This review of the evolutionary importance of siRNA (small interfering RNA) & microRNA was written in 2005 by Dr. Neil Straus, a professor of molecular genetics at the University of Toronto. While much has happened in RNA research since then, especially in vaccine development, this article still offers insights.
It’s an RNA World After All
Copyright, 2005. Neil Straus, Ph.D.
One of the major stumbling blocks to our understanding of the beginning stages of evolution was which molecules or groups of molecules started the whole process. The major problem lay in the distinctly different natures of the two molecules that dominated the molecular world of the cell, DNA, and proteins. DNA is the genetic material and proteins are the enzymes that drive the reactions of life. DNA stores the information for the synthesis of proteins but has no enzymatic activity to synthesize them; proteins can form enzymes but can’t pass on genetic information. So the problem for evolutionists was the classic problem. Which came first, the chicken or the egg? Which came first, DNA or protein? This problem has now been solved. The answer is neither.
The molecule that came first is a molecule that can be both a gene and an enzyme. The answer to the evolutionary dilemma is RNA. The RNA World theory of evolution is that life originated from RNA (1). This RNA World theory has been given new impetus by recent revelations in gene regulation and molecular structural analysis. A host of RNA molecules have now been discovered that are ribozymes — RNA with enzymatic activity. One of these ribozymes can catalyze the accurate polymerization of RNA on an RNA template (2). Detailed structural analysis of the ribosome has now revealed that the ribosome is a ribozyme and that it is the RNA portion of the ribosome that catalyzes the synthesis of proteins (3). This means that RNA can be the repository of genetic information, that can be synthesized into ribozymes. These ribozymes, in turn, can replicate the information that dictates their own synthesis in addition to the synthesis of ribosomes and other ribozymes that can eventually synthesize protein.
There is no need for the chicken and egg dilemma. RNA was enough to kick-start the complex process of evolution some 4 billion years ago. The past 25 years (dated from 1996) have also witnessed a dramatic paradigm shift in gene regulation from proteins to an RNA venue dominated by small non-coding RNAs called microRNA and siRNA (small interfering RNA) (4,5). These small RNA molecules are central to cellular mechanisms that control the expression and degradation of messenger RNA and may also play a role in transcriptional regulation. The process which records these small regulatory RNA molecules has been rapidly adding microRNAs, to its compilation, and the current 321 entries (as of 2005) for humans seems sure to increase well beyond double that number (6). The regulatory nature of microRNA has also positioned it to be a crucial indicator for stem cell and tissue development, in addition to being a dependable diagnostic for cancer (7). RNA has now come into its own. It moved into prominence at the dawn of the twenty-first century. Just as the A-helix is the core structure of RNA; understanding its structure is crucial to an understanding of modern biotechnology. Even though RNA is mostly found as a single-stranded structure the A-helix is still the major structural arrangement of this molecule because double-stranded structures are formed by the molecule folding back on itself much like a hairpin does. Of course, when miRNA or siRNA interact with mRNA they do it as two separate anti-parallel, complementary strands. There are many significant differences between the B-helix & the A-helix. Look at both structures & you can immediately see that the major groove of the B-helix is far more accessible than that of the A-helix where the major groove becomes quite a deep cleft. As a result, the minor groove becomes a more prominent & surface feature of the A-helix relative to the B-helix. A simple result of this is the permissibility of G-U pairs by a wobble type pairing. In these RNA G-U pairs, the amino group of the G protrudes out of the minor groove where it presents a new reactive group that may contribute to the active site of a ribozyme (8). Molecular structure & molecular function are always related in the world of biochemistry! Accurately built molecular models are one way of more clearly understanding molecular and biological functions.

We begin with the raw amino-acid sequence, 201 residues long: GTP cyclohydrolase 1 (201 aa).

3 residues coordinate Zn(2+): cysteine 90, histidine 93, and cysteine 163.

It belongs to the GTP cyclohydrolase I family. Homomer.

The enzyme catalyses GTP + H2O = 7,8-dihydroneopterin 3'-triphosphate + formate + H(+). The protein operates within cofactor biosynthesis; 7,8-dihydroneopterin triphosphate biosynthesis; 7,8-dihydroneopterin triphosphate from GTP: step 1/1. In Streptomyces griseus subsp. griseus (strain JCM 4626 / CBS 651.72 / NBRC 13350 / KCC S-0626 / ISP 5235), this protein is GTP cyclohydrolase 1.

- Gilbert W: The RNA World. Nature 1986, 319:618.
- Johnston WK, Unrau PJ, Lawerence MS, Glasner ME, Bartel DP: RNA-Catalyzed RNA Polymerization: Accurate and General RNA-Templated Primer Extension. Science 2001, 292:1319-1325.
- Noller HF: RNA Structure: Reading the Ribosome. Science 2005, 309:1508-1514.
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- Lu J, Getz G, Miska EA, Alvarez-Saavedra E, Lamb J, Peck D, Sweet-Cordero A, Ebert BL, Mak RH, Ferrando AA, Downing JR, Jacks T, Horvitz HR, Golub TR: MicroRNA expression profiles classify human cancers. Nature 2005, 435:834-838.
- Strobel SA, Cech TR: Minor groove recognition of the conserved G.U pair at the Tetrahymena ribozyme reaction site. Science 1995, 267:675-679.